- Narrowly avoids capture and death (or is captured and escapes) by both the Antagonists and the authorities.
- Persuades the authorities they should work together to stop the Antagonists.
- Confronts the Antagonists and stops (or fails to stop) them.
Ryan has a Mission – to try to help Ramius defect.
The ‘Mission’ Plot
- Is given a mission to carry out by their Mentor.
- Will be opposed by the Antagonist as they try to complete the mission.
- Makes a plan to complete the Mission.
- Trains and gathers resources for the Mission.
- Involves one or more Allies in their Mission (Optionally, there is a romance sub-plot with one of the Allies).
- Attempts to carry out the Mission, dealing with further Allies and Enemies as they meet them.
- Is betrayed by an Ally or the Mentor (optionally).
- Narrowly avoids capture by the Antagonist (or is captured and escapes).
- Has a final confrontation with the Antagonist and completes (or fails to complete) the Mission.
The two protagonists come together towards the end of the novel in a last confrontation with the antagonists (the Soviets).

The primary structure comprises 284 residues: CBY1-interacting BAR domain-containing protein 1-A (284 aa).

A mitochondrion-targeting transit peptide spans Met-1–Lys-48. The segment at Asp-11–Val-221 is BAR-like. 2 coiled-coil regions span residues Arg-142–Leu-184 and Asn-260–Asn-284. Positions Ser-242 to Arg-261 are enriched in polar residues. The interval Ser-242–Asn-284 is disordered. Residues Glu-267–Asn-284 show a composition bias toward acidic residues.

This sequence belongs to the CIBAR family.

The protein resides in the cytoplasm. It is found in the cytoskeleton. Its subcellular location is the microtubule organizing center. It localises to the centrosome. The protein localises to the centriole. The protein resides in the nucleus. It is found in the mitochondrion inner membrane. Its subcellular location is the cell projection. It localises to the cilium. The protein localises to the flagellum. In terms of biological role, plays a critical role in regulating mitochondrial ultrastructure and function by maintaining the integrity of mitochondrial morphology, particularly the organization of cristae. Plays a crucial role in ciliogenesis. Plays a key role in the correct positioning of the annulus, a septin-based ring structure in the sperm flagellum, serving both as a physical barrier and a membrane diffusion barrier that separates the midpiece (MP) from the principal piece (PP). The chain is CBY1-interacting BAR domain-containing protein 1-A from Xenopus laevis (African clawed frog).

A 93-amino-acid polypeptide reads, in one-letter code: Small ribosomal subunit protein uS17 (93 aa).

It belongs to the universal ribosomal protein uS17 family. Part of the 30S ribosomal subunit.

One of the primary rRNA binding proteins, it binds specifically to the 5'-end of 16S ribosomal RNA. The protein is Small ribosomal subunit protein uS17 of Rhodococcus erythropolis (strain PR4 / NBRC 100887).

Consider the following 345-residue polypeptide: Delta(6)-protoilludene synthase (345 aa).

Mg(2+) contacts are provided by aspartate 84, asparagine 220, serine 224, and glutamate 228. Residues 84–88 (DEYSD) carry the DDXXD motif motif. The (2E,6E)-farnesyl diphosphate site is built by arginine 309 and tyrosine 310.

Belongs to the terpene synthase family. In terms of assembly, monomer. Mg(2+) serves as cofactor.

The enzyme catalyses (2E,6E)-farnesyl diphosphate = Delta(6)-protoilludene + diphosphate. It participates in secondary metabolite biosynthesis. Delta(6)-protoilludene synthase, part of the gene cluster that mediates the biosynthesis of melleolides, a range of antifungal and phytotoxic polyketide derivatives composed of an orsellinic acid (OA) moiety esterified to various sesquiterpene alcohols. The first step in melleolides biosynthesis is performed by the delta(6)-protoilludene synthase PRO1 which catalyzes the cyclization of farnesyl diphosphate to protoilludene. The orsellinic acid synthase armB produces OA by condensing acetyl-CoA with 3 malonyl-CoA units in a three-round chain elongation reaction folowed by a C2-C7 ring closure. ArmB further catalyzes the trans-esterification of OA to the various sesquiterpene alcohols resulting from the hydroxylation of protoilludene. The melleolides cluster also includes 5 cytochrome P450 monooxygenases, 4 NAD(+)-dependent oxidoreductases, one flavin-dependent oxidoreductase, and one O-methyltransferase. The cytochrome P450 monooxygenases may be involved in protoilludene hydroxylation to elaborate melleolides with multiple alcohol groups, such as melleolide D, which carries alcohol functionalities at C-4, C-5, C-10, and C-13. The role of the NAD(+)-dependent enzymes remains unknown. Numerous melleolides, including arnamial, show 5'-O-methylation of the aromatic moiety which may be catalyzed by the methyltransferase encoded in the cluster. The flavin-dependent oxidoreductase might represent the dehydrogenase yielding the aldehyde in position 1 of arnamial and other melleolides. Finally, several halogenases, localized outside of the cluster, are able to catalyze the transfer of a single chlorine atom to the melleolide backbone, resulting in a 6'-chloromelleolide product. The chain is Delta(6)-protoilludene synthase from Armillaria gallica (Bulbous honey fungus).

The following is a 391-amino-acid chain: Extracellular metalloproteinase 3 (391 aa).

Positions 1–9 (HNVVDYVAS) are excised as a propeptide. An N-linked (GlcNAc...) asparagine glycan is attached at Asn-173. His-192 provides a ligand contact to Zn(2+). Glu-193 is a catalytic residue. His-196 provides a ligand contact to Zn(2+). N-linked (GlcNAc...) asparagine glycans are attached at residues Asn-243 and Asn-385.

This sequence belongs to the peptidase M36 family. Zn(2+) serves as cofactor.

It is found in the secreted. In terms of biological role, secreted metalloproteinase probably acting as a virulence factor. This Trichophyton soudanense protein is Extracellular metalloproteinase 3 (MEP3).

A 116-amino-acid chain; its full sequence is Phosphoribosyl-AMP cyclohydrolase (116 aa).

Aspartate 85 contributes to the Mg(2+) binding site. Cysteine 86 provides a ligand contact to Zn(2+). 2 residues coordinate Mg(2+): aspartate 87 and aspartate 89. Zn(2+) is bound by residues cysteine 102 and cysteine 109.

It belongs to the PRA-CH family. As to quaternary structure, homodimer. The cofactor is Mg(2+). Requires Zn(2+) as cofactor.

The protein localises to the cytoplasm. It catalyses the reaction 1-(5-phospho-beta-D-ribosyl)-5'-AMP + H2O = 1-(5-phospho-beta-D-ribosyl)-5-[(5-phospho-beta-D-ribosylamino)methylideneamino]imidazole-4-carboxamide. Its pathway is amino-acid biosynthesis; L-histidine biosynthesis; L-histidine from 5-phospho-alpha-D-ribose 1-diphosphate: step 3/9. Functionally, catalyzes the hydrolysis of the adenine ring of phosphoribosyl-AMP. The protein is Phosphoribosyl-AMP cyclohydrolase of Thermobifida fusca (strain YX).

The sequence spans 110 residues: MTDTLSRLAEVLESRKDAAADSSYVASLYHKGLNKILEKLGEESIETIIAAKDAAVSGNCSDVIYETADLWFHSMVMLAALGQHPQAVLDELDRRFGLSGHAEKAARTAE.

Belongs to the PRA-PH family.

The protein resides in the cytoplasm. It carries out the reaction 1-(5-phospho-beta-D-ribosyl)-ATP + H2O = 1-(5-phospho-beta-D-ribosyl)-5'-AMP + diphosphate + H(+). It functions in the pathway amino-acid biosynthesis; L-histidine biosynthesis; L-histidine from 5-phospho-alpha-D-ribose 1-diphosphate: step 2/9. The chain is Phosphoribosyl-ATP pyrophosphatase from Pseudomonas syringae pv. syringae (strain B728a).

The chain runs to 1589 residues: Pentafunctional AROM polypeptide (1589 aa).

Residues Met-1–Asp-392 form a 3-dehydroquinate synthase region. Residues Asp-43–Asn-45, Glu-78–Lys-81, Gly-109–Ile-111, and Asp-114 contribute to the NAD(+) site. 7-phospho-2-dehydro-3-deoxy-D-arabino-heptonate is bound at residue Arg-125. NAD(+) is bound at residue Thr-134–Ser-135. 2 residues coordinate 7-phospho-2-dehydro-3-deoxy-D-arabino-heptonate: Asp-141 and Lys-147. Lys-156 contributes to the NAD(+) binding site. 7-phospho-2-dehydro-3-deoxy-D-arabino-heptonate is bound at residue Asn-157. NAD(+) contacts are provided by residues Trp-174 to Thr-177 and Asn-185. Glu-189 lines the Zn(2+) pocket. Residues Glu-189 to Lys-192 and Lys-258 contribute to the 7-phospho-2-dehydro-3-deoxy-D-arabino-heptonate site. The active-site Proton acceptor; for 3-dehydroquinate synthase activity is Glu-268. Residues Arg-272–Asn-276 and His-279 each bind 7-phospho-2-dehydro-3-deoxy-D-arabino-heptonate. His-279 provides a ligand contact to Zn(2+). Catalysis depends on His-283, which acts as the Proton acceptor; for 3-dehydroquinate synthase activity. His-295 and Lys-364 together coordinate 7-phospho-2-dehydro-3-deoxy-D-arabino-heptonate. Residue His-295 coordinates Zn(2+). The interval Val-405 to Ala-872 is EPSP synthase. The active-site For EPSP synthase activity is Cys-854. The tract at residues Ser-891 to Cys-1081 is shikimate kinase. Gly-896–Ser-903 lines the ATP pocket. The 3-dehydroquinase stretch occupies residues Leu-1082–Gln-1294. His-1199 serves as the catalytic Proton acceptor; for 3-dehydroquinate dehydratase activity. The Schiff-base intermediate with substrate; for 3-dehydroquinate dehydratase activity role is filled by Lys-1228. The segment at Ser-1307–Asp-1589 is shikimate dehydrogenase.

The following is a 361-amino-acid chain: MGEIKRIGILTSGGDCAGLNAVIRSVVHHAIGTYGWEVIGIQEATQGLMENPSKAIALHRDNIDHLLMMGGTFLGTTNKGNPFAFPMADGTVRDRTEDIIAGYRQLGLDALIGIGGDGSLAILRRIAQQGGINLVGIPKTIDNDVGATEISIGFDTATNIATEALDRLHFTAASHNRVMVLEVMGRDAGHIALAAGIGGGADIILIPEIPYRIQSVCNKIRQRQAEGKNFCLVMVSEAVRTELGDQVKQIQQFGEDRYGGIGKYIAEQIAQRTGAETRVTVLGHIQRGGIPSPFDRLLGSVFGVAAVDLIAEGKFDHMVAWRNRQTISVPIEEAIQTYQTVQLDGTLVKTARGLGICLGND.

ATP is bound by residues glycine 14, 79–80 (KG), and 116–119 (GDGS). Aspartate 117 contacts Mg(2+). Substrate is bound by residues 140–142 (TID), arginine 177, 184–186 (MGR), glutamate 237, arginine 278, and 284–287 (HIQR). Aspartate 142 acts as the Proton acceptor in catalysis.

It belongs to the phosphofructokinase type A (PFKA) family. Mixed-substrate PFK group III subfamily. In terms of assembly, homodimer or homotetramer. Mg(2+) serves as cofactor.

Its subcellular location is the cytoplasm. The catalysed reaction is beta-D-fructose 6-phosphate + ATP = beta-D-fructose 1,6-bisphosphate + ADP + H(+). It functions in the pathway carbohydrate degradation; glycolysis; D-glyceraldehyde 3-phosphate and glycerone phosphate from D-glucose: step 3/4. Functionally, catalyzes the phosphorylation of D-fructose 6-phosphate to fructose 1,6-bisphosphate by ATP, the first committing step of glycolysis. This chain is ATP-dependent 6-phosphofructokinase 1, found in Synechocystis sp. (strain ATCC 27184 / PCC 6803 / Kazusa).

Like Alistair Maclean, Tom Clancy is not an author for whom character study is important. With the focus on technology and the details of warfare, Clancy makes use of a large cast of faceless naval officers doing their jobs. All the American and British characters are pretty generic ‘good guys’ who work together with little conflict. In some ways this is realistic—real military operations do include many people working together relatively smoothly.
Of the two main characters, Ramius is the one who is somewhat interesting. Ryan himself is an old-fashioned nice guy hero, with very little depth and no characterisation other than being quick-witted and straight-talking. The loss of his wife and a growing hatred of the Soviet system motivates Ramius though. He also murders the Red October’s political officer, who is just doing his job, which shows a ruthless streak.